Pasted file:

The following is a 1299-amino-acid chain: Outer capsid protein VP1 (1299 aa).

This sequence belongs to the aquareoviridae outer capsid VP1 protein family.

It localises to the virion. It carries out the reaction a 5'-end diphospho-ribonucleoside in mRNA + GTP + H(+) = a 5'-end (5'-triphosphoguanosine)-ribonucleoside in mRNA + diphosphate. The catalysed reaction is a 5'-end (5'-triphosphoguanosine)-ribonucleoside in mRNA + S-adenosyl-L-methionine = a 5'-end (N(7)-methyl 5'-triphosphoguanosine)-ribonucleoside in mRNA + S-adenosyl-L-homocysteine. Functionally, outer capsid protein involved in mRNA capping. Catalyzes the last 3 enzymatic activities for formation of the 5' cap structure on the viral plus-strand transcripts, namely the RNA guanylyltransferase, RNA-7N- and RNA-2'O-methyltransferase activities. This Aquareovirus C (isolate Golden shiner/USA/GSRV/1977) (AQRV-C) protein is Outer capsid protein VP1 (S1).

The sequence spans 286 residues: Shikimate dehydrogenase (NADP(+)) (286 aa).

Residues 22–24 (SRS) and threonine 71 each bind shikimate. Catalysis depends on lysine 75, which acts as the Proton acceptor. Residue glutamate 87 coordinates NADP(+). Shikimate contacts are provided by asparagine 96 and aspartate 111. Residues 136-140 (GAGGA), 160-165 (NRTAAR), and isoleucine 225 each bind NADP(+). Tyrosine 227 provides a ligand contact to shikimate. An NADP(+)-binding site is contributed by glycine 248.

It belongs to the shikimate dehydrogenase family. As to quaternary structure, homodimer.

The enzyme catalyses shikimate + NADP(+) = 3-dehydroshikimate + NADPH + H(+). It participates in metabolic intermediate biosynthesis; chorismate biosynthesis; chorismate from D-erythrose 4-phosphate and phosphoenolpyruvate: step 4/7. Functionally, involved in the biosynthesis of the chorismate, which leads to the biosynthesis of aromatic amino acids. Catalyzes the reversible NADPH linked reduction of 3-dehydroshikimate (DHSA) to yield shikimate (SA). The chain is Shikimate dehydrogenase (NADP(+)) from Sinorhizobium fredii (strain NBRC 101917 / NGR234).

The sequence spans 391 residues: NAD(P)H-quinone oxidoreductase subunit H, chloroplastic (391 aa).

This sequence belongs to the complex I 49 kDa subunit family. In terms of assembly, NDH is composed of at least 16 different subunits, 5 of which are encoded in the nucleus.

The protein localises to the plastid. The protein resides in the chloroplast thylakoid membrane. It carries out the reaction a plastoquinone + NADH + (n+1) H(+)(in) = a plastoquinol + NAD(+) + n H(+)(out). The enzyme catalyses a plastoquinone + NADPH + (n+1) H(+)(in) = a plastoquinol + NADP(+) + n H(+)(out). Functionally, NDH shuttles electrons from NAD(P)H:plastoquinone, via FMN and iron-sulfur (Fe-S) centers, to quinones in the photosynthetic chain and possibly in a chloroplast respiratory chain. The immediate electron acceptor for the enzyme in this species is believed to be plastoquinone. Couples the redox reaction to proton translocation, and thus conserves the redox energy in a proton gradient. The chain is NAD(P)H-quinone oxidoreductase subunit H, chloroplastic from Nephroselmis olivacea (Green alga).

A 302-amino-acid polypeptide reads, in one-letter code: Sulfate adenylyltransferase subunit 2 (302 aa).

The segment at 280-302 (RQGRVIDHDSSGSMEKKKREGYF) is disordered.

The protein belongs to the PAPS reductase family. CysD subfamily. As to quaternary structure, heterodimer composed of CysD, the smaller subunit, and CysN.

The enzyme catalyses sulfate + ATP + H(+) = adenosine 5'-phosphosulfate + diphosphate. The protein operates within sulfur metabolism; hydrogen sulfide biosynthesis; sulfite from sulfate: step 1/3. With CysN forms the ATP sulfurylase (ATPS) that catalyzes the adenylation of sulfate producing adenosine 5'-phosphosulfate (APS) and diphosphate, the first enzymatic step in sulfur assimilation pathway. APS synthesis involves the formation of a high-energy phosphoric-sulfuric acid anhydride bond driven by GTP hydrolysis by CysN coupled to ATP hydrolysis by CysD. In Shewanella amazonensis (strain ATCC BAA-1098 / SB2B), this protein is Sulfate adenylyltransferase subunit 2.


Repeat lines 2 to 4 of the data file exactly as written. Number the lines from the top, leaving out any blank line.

This sequence belongs to the aquareoviridae outer capsid VP1 protein family.

It localises to the virion. It carries out the reaction a 5'-end diphospho-ribonucleoside in mRNA + GTP + H(+) = a 5'-end (5'-triphosphoguanosine)-ribonucleoside in mRNA + diphosphate. The catalysed reaction is a 5'-end (5'-triphosphoguanosine)-ribonucleoside in mRNA + S-adenosyl-L-methionine = a 5'-end (N(7)-methyl 5'-triphosphoguanosine)-ribonucleoside in mRNA + S-adenosyl-L-homocysteine. Functionally, outer capsid protein involved in mRNA capping. Catalyzes the last 3 enzymatic activities for formation of the 5' cap structure on the viral plus-strand transcripts, namely the RNA guanylyltransferase, RNA-7N- and RNA-2'O-methyltransferase activities. This Aquareovirus C (isolate Golden shiner/USA/GSRV/1977) (AQRV-C) protein is Outer capsid protein VP1 (S1).

The sequence spans 286 residues: Shikimate dehydrogenase (NADP(+)) (286 aa).